Christine Okezie (23m 14s):
You know, you mentioned Karma Yogi, can you tell me a little bit about that? What does that mean exactly to you?
Rachel Beanland (23m 19s):
Yeah. So the way that I interpret it is sort of practicing by your actions and not being attached to the outcome of this actions. So kind of thinking as you’re going through your day or as you’re going through your life, that everything you do has a results, but if the results good or bad, it’s not, you’re not attached to whether you do it better or worse, you know? So the, the best example I can kind of give is that sort of community sense. So like if you’re working in a community and I guess all of us should really see ourselves as citizens of a community, whether that’s in, where we live or in the broader sense of a global community, is what we’re doing has an impact on those other people.
Rachel Beanland (24m 3s):
So by acting consciously, you can be part of the solution you can be contributing. And so I think that’s the way that I like to try and think is that everything that I’m doing has a knock on effect, whether that’s to the like, environment around me, like, so here, it’s very obvious, you know, if, if I do something on the land here, it has impact on all the nature around me. Right. But it also has an impact on my neighbors and the people I don’t know who live down in the village and that, that neighbors and their families.
Rachel Beanland (24m 44s):
So I think it’s just feeling like your actions are contributing to something bigger, but at the same time, not only not just doing it because you want to get a praise,
Christine Okezie (25m 0s):
Right. Not ego.
Rachel Beanland (25m 4s):
Yeah. Really taking the ego completely out of it.
Christine Okezie (25m 9s):
That’s beautiful. Yeah. Yeah. That’s a, that’s a very different lens, very empowering lens and also very peaceful lens. I think, you know, to adopt as we go through, like you said, micro, macro situations, right. Feeling part of something greater whole, you know, different level of consciousness altogether, right?
Rachel Beanland (25m 29s):
Yeah. Yeah. And I think somehow for me, it gives me, brings me some positivity and hope when sometimes the world can be a very difficult place to live in. Do you know, we have a lot of things going on that are very difficult and challenging, traumatic. And I think for me, it helps me to believe that I can control, I can, I can act in a certain way to support the community and the world around me and contribute. And I think that’s, that’s all I can kind of really, I feel like that’s all I can kind of really hope for right out of the side that I’m on this earth, you know, and it’s my sole purpose, then, then that’s, you know, that’s good for me.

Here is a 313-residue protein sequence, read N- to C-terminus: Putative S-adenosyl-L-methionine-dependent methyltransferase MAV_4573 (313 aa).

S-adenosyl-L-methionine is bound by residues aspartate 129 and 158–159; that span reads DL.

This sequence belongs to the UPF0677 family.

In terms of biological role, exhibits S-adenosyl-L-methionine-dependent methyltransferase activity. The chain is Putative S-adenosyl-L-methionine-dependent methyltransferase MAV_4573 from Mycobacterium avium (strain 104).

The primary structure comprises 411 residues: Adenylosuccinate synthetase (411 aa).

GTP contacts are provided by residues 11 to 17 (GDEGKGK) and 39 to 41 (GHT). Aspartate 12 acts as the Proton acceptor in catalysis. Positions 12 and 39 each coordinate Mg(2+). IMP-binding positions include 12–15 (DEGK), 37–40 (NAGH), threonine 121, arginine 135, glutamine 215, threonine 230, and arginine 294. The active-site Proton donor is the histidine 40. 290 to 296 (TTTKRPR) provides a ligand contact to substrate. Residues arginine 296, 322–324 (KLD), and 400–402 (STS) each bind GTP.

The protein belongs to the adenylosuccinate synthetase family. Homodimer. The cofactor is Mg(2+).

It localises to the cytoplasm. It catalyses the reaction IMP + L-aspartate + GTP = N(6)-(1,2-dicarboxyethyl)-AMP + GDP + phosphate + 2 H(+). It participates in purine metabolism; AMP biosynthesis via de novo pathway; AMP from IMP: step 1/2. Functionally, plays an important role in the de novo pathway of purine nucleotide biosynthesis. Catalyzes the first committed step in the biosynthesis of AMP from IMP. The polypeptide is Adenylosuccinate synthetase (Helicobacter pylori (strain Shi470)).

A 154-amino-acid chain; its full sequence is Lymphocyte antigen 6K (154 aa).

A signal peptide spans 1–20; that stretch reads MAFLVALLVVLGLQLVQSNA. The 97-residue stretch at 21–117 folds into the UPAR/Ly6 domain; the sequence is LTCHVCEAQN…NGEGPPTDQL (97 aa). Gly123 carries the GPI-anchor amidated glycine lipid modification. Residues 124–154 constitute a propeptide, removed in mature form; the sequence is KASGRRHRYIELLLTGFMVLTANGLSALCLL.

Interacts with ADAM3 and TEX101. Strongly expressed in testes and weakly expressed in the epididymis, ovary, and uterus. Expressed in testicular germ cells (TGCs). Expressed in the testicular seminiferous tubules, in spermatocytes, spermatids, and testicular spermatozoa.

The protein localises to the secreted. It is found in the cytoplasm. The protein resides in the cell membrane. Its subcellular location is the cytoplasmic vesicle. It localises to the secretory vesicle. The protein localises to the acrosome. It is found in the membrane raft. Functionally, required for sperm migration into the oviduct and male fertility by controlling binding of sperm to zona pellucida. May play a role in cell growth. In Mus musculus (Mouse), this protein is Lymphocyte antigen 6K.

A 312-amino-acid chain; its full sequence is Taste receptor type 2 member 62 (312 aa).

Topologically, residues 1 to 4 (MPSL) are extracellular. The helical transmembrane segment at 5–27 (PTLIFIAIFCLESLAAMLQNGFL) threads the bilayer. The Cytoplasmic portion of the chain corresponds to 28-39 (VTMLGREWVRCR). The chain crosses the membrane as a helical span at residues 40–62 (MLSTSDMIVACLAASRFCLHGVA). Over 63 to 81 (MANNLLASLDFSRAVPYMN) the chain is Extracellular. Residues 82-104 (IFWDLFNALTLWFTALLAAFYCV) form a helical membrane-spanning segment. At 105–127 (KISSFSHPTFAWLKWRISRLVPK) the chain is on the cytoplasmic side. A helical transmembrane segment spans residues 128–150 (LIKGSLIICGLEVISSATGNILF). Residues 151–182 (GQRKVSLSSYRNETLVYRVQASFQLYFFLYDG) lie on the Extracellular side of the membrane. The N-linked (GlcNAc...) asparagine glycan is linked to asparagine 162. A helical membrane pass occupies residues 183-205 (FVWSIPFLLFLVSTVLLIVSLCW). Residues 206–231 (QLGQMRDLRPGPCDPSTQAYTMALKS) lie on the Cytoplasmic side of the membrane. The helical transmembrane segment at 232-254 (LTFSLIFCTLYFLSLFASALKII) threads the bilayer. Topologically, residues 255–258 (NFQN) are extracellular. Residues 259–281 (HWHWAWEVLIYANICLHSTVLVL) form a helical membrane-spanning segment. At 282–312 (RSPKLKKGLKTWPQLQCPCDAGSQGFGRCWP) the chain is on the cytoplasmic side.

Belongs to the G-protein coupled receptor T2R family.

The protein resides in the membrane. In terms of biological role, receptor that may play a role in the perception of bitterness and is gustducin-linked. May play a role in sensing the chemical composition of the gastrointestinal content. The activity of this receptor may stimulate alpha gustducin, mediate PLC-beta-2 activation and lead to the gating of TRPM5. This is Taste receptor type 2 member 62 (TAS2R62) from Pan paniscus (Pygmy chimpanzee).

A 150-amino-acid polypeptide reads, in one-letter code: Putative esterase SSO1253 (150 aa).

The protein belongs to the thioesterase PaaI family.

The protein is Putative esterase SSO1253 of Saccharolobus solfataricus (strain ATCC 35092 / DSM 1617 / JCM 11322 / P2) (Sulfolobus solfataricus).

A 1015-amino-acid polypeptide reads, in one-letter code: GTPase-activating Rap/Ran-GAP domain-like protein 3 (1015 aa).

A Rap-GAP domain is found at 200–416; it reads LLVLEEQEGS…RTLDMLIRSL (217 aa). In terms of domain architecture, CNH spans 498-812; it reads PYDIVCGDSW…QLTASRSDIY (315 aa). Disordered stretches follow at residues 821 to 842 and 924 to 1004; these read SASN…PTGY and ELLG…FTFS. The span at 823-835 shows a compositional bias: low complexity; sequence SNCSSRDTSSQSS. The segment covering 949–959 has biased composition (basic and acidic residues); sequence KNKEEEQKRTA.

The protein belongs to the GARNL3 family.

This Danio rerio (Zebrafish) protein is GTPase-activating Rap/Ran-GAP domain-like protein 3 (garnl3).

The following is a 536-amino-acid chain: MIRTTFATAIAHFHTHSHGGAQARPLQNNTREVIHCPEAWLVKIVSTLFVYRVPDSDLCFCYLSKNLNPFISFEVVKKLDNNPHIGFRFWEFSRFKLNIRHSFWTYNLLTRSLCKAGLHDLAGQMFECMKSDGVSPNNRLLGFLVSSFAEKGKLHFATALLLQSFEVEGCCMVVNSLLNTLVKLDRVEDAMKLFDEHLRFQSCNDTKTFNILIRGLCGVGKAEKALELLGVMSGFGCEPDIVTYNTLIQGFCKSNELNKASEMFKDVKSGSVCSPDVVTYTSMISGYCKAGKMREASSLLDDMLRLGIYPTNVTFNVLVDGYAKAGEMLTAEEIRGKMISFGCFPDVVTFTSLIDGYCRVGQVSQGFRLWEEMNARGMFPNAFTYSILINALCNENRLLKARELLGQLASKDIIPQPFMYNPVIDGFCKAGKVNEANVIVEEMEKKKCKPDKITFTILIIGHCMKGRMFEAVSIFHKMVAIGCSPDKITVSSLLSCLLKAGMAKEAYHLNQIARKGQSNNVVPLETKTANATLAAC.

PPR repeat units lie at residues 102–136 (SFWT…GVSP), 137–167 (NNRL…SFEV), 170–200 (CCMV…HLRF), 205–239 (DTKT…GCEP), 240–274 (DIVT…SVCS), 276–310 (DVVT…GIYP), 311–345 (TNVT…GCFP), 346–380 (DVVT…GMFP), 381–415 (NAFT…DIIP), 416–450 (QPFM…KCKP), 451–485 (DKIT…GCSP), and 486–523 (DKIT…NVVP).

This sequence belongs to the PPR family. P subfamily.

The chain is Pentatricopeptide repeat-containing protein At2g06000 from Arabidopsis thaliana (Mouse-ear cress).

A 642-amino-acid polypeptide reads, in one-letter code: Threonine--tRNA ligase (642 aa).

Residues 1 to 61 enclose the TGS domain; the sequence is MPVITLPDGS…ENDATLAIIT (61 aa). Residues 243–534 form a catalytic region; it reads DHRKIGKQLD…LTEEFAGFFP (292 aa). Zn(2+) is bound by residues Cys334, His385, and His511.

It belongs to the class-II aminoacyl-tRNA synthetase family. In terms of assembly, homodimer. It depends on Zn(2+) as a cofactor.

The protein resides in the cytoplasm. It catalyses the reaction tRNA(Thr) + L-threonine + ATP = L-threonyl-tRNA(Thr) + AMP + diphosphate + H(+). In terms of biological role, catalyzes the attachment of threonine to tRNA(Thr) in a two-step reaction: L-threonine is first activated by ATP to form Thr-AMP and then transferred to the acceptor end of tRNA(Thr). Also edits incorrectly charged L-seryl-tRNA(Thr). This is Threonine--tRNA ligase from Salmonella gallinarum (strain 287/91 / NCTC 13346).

Rachel Beanland (26m 18s):
That’s that feels like a good thing yeah.
Christine Okezie (26m 21s):
On purpose. Right. And conscious. Yeah. I love that. Yeah. Thank you. Do you have, you know, like some important lessons, you know, that you’d love to share with us that kind of resonate in your practice or in the work that you do?
Rachel Beanland (26m 36s):
I think I’m one of the big things that I still work on is about listening. I think to myself and following that intuition, I think if you start to bring in yoga, meditation and other holistic practices into your life, what you do bring in is that sense of being in tune with what’s really going on, whether that’s your, you know, your mood or your thoughts, or whether that’s something physical for you. For me, it’s often about my energy and really understanding what my energy feels like.
Rachel Beanland (27m 17s):
Have I expended too much energy? Do I need to conserve some that’s right. And, and I think that sense of intuition and sort of being in tune with what’s going on in your body, I think as you bring in practices, you can really enhance that. But it’s something I have to often come back to something sometimes, you know, you get carried away and then think there, hang on a minute. What’s going on here? Why is it like, why do you feel off, you know, why do I feel unbalanced? And it’s, it’s often that just kind of listening. That’s why does something feel, feel difficult? And I think that’s what you were saying. Like, people don’t know what they don’t want, but sometimes they can feel it. So the more you can get in tune with that feeling, The more you can kind of problem solve yourself.
Christine Okezie (27m 59s):
Yeah. Yeah. No, I love that. That’s very embodied, you know, a way to move through kind of our inner guidance system. Right. It’s, it’s very, and that’s why I do, you know, I very much appreciate the technology and the art of yoga to unite that head and heart, you know, and again, working with busy medical professionals, that’s a huge, you know, it’s a great place to work, you know, getting out of the head and a little bit deeper and connected into, into that heart space. Right.
Rachel Beanland (28m 29s):
Yeah. Which is why I love breathwork so much because I think that that is something that people often have zero awareness of, of how they’re breathing, whether they’re breathing very shallowly or deeply at all, or using their bellies or not, you know, and I think when you can start to share really simple breath work practices, it can really help people just bring them. It brings that center, doesn’t it, it just gives you that moment of like, okay, this is my breath. I’m actually connecting to something. And I think that can be a really easy pathway into starting. Some of those team are more connected to practices really.
Christine Okezie (29m 8s):
Yeah. And for, and as you mentioned, you know, for someone who’s at say not a longtime meditator who has, you know, a high tendency towards worrying and a busy mind breath work is meditation. That seems a lot easier or more inviting and just more, you know, kind of less daunting, you know, if the sitting in silence, you know, so yeah. Yeah. So breath work, yoga. What other kind of, sort of initial practices, you know, do you share with folks in you’re helping that work-life balance?